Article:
Does The Blood of Jesus Ever Make You Want To Throw Up?


I recently heard someone pray that the blood of Jesus be poured out on everyone who walked into the church and be poured out all over the children. Then they prayed that the blood would overflow from the highest mountain to the lowest valley covering everything in sight. They prayed that blood would pour, flood, flow and overflow. The number of times I heard the word ‘blood’ in the rest of the prayer was astonishing and I was horrified by the end it.

I grew up hearing prayers like this but the graphic imagery of everyone being covered in so much blood from head to toe, practically drowning in it, freaked me out this time. For the first time I actually listened to word ‘blood’ in the prayer and let it actually mean ‘blood’. I then imagined literal blood being poured out on people as they walked in, slipping on blood drenched floors after dropping their kids off in the blood filled pool.

It made me want to throw up.

But since everyone says “Blood of Jesus” none of that imagery usually comes to mind. It’s as if so many people have shifted meanings in their mind and say ‘blood of Jesus’ in prayers when they really mean ‘covering of Jesus’. But they’ve used it in that way so much that they say it without thinking about it.

Where is all this blood coming from?

Of course, the spilt blood we are referring to is the blood that was spilled when Jesus died on the Cross (if not, then we would be saying that Jesus is in Heaven still bleeding away as if he had eternal Hemophilia.)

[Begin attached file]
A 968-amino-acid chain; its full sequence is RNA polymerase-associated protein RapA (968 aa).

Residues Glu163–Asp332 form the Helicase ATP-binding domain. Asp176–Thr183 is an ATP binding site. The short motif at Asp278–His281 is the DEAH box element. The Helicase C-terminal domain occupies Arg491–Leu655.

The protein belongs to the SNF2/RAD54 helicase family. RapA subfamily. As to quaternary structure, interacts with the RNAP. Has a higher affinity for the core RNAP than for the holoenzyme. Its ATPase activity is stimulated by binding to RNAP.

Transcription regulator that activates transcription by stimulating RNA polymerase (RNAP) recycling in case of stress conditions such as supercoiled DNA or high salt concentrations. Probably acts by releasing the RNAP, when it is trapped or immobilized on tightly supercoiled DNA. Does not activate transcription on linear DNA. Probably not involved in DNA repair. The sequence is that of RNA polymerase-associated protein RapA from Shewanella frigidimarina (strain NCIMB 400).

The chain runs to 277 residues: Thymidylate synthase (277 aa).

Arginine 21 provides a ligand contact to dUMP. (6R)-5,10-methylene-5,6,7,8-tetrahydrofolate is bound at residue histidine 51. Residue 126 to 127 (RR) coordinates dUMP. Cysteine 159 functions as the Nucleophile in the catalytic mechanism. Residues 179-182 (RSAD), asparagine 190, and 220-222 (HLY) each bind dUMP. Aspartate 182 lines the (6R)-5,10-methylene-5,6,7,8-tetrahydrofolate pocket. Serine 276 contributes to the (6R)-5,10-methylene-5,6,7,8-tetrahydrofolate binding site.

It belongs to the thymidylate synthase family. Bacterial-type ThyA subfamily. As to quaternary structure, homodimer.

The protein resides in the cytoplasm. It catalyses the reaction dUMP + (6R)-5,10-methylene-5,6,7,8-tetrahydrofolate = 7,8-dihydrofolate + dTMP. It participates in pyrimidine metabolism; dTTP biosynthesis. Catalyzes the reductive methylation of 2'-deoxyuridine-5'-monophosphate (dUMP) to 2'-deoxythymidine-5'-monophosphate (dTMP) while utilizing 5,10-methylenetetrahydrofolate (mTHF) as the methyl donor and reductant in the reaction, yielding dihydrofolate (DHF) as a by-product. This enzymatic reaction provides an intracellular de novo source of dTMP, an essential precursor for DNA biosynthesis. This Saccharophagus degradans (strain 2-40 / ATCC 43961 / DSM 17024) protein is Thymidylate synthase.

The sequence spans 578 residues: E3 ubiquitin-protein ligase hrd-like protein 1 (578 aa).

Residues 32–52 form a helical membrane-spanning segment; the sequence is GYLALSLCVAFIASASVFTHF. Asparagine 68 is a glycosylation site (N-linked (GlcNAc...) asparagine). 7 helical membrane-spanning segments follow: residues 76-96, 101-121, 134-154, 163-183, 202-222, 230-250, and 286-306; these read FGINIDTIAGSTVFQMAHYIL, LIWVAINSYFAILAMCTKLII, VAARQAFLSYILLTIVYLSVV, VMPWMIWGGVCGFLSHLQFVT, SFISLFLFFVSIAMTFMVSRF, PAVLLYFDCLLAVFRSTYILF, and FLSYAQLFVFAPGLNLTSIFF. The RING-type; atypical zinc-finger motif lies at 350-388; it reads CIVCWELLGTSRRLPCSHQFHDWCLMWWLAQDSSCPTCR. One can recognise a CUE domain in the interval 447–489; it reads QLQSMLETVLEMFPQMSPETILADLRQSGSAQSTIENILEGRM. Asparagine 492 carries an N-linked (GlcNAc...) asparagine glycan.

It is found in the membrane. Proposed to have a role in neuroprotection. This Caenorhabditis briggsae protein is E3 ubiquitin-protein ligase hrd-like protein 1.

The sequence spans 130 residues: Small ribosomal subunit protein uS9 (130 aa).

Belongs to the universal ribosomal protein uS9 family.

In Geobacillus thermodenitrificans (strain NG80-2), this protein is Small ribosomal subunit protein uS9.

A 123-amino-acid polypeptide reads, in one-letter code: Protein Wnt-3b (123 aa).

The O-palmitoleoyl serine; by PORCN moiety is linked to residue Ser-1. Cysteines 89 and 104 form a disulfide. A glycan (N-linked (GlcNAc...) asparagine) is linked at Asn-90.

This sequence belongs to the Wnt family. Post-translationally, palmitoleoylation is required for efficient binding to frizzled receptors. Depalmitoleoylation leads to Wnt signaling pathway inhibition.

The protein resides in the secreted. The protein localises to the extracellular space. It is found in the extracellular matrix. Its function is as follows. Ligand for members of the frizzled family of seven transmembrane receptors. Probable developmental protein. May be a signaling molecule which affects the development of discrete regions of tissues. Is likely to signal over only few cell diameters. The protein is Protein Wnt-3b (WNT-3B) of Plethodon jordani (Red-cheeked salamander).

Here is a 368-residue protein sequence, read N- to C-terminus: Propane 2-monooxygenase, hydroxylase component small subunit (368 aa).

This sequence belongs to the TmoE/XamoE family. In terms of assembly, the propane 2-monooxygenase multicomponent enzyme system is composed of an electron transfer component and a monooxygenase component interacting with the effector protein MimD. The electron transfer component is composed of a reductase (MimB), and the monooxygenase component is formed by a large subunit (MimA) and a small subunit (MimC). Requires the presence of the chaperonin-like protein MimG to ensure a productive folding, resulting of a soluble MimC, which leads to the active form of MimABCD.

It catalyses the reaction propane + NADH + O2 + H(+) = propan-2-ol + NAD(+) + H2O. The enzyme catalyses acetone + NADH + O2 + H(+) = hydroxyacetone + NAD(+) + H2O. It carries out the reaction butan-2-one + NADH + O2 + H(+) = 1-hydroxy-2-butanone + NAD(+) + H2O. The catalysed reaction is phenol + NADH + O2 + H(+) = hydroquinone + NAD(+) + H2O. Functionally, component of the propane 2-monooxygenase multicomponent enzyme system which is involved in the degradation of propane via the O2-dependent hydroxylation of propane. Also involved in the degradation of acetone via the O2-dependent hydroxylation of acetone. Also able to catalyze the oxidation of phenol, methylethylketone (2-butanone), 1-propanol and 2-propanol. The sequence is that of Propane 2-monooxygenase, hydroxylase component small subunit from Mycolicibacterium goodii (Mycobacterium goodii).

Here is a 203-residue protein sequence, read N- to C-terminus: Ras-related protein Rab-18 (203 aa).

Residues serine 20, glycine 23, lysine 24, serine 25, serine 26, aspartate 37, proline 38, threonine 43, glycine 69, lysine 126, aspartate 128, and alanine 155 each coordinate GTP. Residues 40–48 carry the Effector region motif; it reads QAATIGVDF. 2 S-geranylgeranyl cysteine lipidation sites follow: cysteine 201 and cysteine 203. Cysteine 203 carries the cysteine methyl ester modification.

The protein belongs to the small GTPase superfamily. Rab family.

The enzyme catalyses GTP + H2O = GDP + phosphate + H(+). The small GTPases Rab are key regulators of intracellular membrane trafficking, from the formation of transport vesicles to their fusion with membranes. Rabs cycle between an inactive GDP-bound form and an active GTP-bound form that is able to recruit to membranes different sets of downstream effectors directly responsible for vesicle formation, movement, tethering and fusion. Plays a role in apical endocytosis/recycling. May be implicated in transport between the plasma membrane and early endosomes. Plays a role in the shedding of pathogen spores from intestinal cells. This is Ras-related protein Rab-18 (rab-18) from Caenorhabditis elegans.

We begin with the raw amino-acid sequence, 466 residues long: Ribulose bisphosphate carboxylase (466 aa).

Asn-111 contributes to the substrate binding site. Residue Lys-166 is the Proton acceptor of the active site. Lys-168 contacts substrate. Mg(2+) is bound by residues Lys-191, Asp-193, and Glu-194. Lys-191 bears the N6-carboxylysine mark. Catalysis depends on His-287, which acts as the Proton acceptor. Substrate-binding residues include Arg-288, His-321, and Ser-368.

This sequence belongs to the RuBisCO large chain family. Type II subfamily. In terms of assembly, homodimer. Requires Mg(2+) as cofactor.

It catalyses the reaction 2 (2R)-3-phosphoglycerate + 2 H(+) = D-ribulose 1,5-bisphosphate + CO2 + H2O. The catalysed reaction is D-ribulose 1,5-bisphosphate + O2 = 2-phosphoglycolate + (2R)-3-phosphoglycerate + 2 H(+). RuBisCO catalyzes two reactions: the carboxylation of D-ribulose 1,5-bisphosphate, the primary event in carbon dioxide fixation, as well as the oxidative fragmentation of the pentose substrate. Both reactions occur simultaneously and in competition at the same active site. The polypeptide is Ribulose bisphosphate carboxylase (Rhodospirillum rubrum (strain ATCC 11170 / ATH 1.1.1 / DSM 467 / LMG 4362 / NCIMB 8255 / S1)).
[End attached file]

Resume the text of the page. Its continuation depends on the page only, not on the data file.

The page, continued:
So. Much. Blood.

The first shedding of blood in the Bible was in Genesis 3. The first man and woman of the story commit their first sin. Their eyes are open to their nakedness and they try to cover themselves with fig leaves. But the fig leaves still couldn’t cover up everything. Something else needed to be done. So in verse 21 God gives them garments made out of the skin of an animal. That animal’s blood was the first blood shed and only then were Adam and Eve fully covered for their sin.

Later in the story, God gives Moses and the Israelites a covenant (or a promise) between him and his people, including a law and a system of sacrificing animals to cover over all of the people’s sins. This system was flawed though because it required people to make sacrifices again and again and again.

So. Much. Nasty. Blood.

Hebrews 9 puts it:

When Moses had proclaimed every command of the law to all the people, he took the blood of calves, together with water, scarlet wool and branches of hyssop, and sprinkled the scroll and all the people. He said, “This is the blood of the covenant, which God has commanded you to keep.” In the same way, he sprinkled with the blood both the tabernacle and everything used in its ceremonies. In fact, the law requires that nearly everything be cleansed with blood, and without the shedding of blood there is no forgiveness. Hebrews 9:19-22

This terribly violent and flawed system was all leading up to something greater. Jesus died on that cross to be the last sacrifice to spill the last blood needed to cover over every single sin of every single person. This blood was spilled once and for all. And none of it needs to be poured again.